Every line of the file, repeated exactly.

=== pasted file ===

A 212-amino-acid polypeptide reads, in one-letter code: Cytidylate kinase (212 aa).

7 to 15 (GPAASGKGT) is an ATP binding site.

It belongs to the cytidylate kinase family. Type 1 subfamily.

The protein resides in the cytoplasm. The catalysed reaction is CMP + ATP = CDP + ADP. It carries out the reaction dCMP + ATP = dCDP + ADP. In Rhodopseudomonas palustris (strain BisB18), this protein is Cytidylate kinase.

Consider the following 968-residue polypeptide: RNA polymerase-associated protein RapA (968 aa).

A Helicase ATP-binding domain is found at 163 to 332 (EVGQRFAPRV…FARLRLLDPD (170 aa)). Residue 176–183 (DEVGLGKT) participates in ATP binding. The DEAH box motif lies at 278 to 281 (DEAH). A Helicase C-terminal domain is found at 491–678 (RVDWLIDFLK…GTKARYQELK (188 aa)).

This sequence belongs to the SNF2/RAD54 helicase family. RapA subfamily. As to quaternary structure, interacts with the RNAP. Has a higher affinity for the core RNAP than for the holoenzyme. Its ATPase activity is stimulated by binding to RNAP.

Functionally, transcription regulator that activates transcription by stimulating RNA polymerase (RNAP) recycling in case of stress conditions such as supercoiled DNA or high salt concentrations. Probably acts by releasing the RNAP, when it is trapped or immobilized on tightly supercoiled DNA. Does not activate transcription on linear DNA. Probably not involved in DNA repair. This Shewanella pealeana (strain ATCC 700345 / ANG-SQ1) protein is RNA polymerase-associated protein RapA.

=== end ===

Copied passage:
A 212-amino-acid polypeptide reads, in one-letter code: Cytidylate kinase (212 aa).

7 to 15 (GPAASGKGT) is an ATP binding site.

It belongs to the cytidylate kinase family. Type 1 subfamily.

The protein resides in the cytoplasm. The catalysed reaction is CMP + ATP = CDP + ADP. It carries out the reaction dCMP + ATP = dCDP + ADP. In Rhodopseudomonas palustris (strain BisB18), this protein is Cytidylate kinase.

Consider the following 968-residue polypeptide: RNA polymerase-associated protein RapA (968 aa).

A Helicase ATP-binding domain is found at 163 to 332 (EVGQRFAPRV…FARLRLLDPD (170 aa)). Residue 176–183 (DEVGLGKT) participates in ATP binding. The DEAH box motif lies at 278 to 281 (DEAH). A Helicase C-terminal domain is found at 491–678 (RVDWLIDFLK…GTKARYQELK (188 aa)).

This sequence belongs to the SNF2/RAD54 helicase family. RapA subfamily. As to quaternary structure, interacts with the RNAP. Has a higher affinity for the core RNAP than for the holoenzyme. Its ATPase activity is stimulated by binding to RNAP.

Functionally, transcription regulator that activates transcription by stimulating RNA polymerase (RNAP) recycling in case of stress conditions such as supercoiled DNA or high salt concentrations. Probably acts by releasing the RNAP, when it is trapped or immobilized on tightly supercoiled DNA. Does not activate transcription on linear DNA. Probably not involved in DNA repair. This Shewanella pealeana (strain ATCC 700345 / ANG-SQ1) protein is RNA polymerase-associated protein RapA.